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Gabon Opposition Candidate, Jean Ping Claims Victory In Presidential Election

Gabon’s main opposition candidate Jean Ping claimed on Sunday he had been elected president, unseating Ali Bongo as leader of the oil-rich Central African country.

Jean Ping
Jean Ping
 Official results are not due out until Tuesday and some voters voiced fears of a repeat of the violence seen after a disputed 2009 election.

“I have been elected. I am waiting for the outgoing president to call to congratulate me,” said Ping, 73, in the capital Libreville, prompting jubilation from hundreds of his supporters. “Ping president!” they chanted. 

“You have foiled the congenital fraud of this regime which we are finally going to see off,” the veteran politician told them. 

Bongo, 57, has been in power since the 2009 election held after the death of his father, Omar, who had ruled Gabon for 41 years. 

Ping, like the current president, worked for many years in Omar Bongo’s administration. 

Both frontrunners had already predicted victory and accused the other of cheating. 

Shortly after polling ended on Saturday, the president’s spokesman said: “Bongo will win… we are already on our way to a second mandate.” 

Bongo’s camp has acknowledged the election is “tight, but we are ahead”. 

Interior Minister Pacome Moubelet Boubeya has said official results would be released around 1600 GMT on Tuesday and stressed it was “illegal to declare results before the relevant authorities do.” 

The head of the Pan-African Democracy Observatory, an NGO based in Togo, played down the significance of Ping’s declaration. 

“We should not be surprised if one or the other declares victory. It’s all part of the game,” Djovi Gally told reporters. 

Coup d’etat?

Fearing a repeat of the violence that followed Bongo’s victory in 2009, many residents, who had stocked up on food, stayed indoors. 

The streets of Libreville were deserted with even shops and stalls that are usually open on Sundays shuttered.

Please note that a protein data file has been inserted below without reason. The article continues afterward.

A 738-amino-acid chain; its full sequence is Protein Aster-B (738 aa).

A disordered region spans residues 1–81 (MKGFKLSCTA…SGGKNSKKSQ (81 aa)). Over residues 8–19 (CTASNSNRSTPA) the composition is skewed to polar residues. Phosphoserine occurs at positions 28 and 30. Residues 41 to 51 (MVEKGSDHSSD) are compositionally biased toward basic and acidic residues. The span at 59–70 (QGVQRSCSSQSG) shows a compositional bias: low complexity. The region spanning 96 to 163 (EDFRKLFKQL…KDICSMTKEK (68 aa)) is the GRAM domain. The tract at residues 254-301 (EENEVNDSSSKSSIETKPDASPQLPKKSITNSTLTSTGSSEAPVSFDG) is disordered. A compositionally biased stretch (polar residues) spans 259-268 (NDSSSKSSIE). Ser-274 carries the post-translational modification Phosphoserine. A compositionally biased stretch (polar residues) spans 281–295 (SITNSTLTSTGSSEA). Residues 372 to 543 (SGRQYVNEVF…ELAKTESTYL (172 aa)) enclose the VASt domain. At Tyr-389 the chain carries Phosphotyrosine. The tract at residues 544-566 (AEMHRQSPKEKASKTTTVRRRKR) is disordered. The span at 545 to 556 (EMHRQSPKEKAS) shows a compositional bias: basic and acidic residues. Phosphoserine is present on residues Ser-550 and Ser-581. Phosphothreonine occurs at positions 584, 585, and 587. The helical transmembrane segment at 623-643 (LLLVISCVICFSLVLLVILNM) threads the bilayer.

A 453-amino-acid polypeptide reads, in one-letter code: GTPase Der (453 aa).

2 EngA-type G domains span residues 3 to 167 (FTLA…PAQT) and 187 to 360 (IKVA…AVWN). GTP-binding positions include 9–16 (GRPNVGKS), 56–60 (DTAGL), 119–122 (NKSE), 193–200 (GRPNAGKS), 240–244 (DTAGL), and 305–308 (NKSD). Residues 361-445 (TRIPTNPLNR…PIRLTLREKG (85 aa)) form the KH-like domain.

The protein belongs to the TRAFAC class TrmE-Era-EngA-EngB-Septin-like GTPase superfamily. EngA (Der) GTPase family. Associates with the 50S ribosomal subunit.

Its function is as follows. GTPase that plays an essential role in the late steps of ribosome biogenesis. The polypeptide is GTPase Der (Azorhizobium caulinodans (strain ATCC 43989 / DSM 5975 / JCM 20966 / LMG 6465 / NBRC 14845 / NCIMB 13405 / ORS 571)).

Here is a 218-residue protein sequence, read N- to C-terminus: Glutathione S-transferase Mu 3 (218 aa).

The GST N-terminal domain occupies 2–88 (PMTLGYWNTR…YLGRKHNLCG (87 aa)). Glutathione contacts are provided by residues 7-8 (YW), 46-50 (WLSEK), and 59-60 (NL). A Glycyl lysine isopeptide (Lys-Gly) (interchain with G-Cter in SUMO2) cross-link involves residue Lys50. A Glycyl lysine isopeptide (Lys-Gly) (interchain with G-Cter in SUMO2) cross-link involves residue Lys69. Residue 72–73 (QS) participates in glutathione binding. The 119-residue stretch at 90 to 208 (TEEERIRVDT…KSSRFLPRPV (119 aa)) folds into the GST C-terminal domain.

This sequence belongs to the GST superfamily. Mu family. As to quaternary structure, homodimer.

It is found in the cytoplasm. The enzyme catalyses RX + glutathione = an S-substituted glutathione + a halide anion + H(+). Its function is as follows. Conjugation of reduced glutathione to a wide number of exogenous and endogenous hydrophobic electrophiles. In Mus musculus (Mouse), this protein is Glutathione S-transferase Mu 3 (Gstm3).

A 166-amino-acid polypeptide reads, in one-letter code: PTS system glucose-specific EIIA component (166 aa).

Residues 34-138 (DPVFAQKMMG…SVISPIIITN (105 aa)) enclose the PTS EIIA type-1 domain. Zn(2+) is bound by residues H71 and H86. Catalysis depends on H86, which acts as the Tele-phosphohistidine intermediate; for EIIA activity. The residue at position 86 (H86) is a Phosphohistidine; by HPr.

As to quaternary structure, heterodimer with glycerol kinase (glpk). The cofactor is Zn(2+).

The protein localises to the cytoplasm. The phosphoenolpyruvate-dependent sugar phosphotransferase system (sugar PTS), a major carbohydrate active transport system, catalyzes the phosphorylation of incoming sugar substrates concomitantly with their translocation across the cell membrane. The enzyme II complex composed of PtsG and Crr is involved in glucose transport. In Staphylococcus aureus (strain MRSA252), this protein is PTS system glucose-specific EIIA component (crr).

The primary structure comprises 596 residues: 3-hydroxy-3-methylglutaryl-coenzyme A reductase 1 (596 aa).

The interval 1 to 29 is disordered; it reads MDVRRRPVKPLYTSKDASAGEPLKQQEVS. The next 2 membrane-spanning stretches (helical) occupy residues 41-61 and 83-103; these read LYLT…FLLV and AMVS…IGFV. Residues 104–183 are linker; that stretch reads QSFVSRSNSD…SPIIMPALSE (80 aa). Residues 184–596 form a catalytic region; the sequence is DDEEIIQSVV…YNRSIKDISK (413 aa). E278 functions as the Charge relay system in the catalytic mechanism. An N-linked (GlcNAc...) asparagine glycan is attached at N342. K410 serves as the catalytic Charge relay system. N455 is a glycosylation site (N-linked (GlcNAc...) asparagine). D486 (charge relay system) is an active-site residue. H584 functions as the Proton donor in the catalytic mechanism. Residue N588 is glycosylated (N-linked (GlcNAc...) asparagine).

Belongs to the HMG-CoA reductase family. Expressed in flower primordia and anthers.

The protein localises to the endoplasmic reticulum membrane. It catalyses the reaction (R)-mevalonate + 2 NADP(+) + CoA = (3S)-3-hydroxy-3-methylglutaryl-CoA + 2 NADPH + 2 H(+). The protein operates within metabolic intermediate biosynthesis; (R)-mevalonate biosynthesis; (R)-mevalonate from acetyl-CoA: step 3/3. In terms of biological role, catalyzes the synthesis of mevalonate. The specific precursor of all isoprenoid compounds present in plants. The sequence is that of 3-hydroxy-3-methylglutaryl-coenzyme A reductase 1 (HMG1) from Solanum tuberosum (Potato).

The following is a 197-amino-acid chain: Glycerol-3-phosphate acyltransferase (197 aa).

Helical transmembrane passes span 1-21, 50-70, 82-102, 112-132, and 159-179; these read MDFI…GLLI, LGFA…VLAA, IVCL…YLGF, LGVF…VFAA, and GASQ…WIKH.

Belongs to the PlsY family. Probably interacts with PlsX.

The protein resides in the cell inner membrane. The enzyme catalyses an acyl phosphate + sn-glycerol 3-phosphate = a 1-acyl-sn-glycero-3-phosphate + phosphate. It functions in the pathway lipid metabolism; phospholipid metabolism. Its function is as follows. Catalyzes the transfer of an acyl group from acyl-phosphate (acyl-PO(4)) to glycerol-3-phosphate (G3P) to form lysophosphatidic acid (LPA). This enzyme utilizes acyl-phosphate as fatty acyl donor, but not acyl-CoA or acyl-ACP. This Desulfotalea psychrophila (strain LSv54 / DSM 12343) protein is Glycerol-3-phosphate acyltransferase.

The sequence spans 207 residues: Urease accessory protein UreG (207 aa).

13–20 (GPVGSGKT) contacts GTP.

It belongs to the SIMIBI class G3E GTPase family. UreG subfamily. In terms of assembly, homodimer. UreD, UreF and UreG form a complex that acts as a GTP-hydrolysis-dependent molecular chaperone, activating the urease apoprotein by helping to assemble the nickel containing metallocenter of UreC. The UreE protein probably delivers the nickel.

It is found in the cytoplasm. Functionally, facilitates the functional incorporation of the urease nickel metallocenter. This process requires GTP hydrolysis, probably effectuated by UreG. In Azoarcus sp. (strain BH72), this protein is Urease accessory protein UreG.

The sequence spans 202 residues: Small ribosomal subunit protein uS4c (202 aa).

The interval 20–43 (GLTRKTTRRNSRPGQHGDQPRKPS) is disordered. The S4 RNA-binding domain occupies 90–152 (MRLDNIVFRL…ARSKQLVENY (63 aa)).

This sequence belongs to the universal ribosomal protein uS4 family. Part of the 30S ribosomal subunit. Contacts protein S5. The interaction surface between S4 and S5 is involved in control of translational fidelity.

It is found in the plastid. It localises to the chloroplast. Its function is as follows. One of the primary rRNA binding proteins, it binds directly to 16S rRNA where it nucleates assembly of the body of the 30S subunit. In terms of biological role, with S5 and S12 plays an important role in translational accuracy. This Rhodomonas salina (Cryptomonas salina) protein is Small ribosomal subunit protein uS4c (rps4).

The French embassy warned its citizens not to travel within the country unless absolutely necessary for the time being and to keep themselves informed. 

“There is no trouble in this district for now but we want to get the results soon,” said one citizen, who gave his name as Honore. 

“We’ll see how the candidates react. I hope it won’t be like last time,” he added. 

Back then, several people were killed in the clashes, buildings were looted and the French consulate in Port Gentil, which saw the worst of the violence, was torched. 

Ping’s campaign coordinator, Jean Gaspard Ntoutoume Ayi, claimed that Bongo would attempt to retain power by force. 

“Ali Bongo has decided to ignore the election and to stay in power. We know from reliable sources that the army is ready to be deployed in Libreville and Port Gentil and all across the country as early as tonight,” said Ayi. 

“This is the situation which we are entering: the election is over, the coup d’etat has started.” 

Bongo’s camp has dismissed such claims as “totally crazy.” 

Powder keg

Emmanuel Edzang, a voter in Libreville, said the capital had the feeling of a “powder keg.” 

“It could go off at any given moment if things don’t go well. There are really strong fears regarding people’s behaviour,” said Edzang. 

Until shortly before polling day, Bongo was the clear favourite, with the opposition split by several prominent politicians vying for the top job. 

But earlier this month, the main challengers pulled out and said they would all back Ping. 

Both candidates have promised to break with the past. 

Faced with repeated charges of nepotism, Bongo has long insisted he owes his presidency to merit and years of government service. 

His extravagant campaign made much of the slogan “Let’s change together”, and of roads and hospitals built during his first term. 

Ping described Bongo’s attempts to diversify the economy away from oil as window dressing. 

One third of Gabon’s population lives in poverty, despite the country boasting one of Africa’s highest per capital incomes at $8,300 (7,400 euros) thanks to pumping 200,000 barrels of oil a day. 

There has been growing popular unrest in recent months, with numerous public sector strikes and thousands of layoffs in the oil sector.

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